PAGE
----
When Giuliana Rancic pulled them over on the E! Red Carpet early Sunday evening, Laverne Cox and her 2019 Emmys date, Chase Strangio, an attorney working with the American Civil Liberties Union, wasted no time in getting straight to business. Bypassing the usual small talk, Cox showed off her LGBTQ pride flag clutch and explained that she was walking the carpet with Strangio in the name of #RiseUpOct8, a movement to a raise awareness about the upcoming Oct. 8 Supreme Court arguments about whether Title VII of the Civil Rights Act of 1964 will apply to LGBTQ workplace discrimination cases.
Cox told Rancic that the minute she heard about "the incredible blessing" of being nominated for the third time in the Outstanding Guest Actress in a Drama Series for Orange Is The New Black, she knew that she wanted to use the visibility to talk about issues that mattered to her. She said, "I was like, 'This is weird.' I thought there has to be a bigger reason. I thought maybe it's about this case."
On Oct. 8, the Supreme Court will hear the arguments of three cases of reported LGBTQ workplace discrimination: Altitude Express, Inc. v. Zarda, Bostock v. Clayton County, Georgia and R.G. & G.R. Harris Funeral Homes Inc. v. Equal Employment Opportunity Commission. The Equal Employment Opportunity Commission has previously stated that the Civil Rights Act of 1964, the landmark decision that guarantees anti-discrimination protections on the basis of race, religion, national origin and sex, also applies to sexual orientation and gender identity. (That just means that you can't be fired, barred from employment, or harassed in the workplace for any of those reasons.)
However, the Trump administration filed a brief with the U.S. Supreme Court in August 2019, arguing that "sex" does not refer to gender identity, thus stripping the trans community of workplace protections. "The ordinary public meaning of ‘sex’ was biological sex. It did not encompass transgender status," the administration's brief states.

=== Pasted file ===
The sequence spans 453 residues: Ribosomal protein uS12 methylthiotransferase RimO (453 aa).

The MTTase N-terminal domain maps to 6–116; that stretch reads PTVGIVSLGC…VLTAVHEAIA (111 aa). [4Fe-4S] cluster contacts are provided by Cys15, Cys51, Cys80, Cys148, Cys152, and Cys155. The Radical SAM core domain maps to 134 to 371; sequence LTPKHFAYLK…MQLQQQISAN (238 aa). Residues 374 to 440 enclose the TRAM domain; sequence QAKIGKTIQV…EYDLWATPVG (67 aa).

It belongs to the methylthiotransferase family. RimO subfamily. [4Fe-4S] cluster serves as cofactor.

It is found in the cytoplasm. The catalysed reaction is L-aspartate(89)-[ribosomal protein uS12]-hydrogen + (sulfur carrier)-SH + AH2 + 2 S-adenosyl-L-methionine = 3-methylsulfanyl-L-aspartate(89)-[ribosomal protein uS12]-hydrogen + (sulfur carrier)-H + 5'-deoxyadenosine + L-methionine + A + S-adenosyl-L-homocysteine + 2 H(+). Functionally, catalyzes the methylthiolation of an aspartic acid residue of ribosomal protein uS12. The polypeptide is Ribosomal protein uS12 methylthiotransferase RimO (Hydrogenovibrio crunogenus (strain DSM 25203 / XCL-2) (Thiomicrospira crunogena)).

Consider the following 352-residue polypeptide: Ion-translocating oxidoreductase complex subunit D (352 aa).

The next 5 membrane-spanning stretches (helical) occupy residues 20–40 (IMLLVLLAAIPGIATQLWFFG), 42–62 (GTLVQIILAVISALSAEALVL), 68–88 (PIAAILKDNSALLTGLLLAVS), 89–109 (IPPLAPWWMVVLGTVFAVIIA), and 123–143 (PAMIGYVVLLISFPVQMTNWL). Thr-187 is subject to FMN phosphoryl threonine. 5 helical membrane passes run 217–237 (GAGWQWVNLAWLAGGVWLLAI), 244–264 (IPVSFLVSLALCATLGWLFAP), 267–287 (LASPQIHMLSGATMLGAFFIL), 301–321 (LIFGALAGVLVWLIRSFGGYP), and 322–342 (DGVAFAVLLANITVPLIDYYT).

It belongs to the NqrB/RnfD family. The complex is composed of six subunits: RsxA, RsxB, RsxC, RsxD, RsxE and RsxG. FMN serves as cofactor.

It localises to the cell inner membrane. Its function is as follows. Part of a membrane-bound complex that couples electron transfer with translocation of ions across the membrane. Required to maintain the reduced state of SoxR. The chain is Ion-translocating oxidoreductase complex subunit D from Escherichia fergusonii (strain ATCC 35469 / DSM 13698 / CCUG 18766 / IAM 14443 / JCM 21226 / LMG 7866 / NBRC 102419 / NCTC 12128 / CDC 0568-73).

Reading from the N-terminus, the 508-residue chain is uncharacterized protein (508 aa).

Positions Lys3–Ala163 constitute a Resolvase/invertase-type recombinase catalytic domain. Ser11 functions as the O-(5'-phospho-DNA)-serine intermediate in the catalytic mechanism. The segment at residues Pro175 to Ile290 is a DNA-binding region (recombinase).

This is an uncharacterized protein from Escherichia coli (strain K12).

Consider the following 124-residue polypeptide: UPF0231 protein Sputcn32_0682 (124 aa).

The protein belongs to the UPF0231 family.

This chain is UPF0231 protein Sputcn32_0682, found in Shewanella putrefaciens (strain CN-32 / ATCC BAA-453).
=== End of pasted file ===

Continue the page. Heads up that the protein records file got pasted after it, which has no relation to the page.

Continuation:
This is why Cox and Strangio want fans to follow the case, the #RiseUpOct8 hashtag, and support the ACLU in the name of showing support for the LGBTQ community, especially transgender people who would essentially be stripped of any anti-discrimination protections if the court eventually rules in the Trump administration's favor.
Strangio told Rancic that the eventual ruling would target "anyone who departs from sex stereotypes." He added, "Like all the fabulous people here, for example. So we really need to show up October 8th and pay attention. Their lives are on the line."
He's not wrong. While these specific cases deal with workplace discrimination, the lack of federal protections at work also lends itself to more stigma and prejudice against the community in general. In 2019 so far, 19 transgender women, most of them Black women, were murdered because of their gender identity, according to the Human Rights Campaign. In 2018, there were 26 reported deaths due to fatal violence against trans people.
Cox doubled down on her companion's comments, adding that she hoped people would show support for the LGBTQ community in the lead-up to the Oct. 8 SCOTUS arguments. "A lot of people aren't talking about this case and it has implications for the LGBTQ community. But it has implications for women and anyone who doesn't conform to someone else's idea of how you should be — a man or woman or neither!"
With Strangio, who also took over the ACLU's Instagram account for the night, on her arm throughout the evening, Cox succeeded in getting the word out about the Oct. 8 SCOTUS arguments and the impact they'll has for trans rights.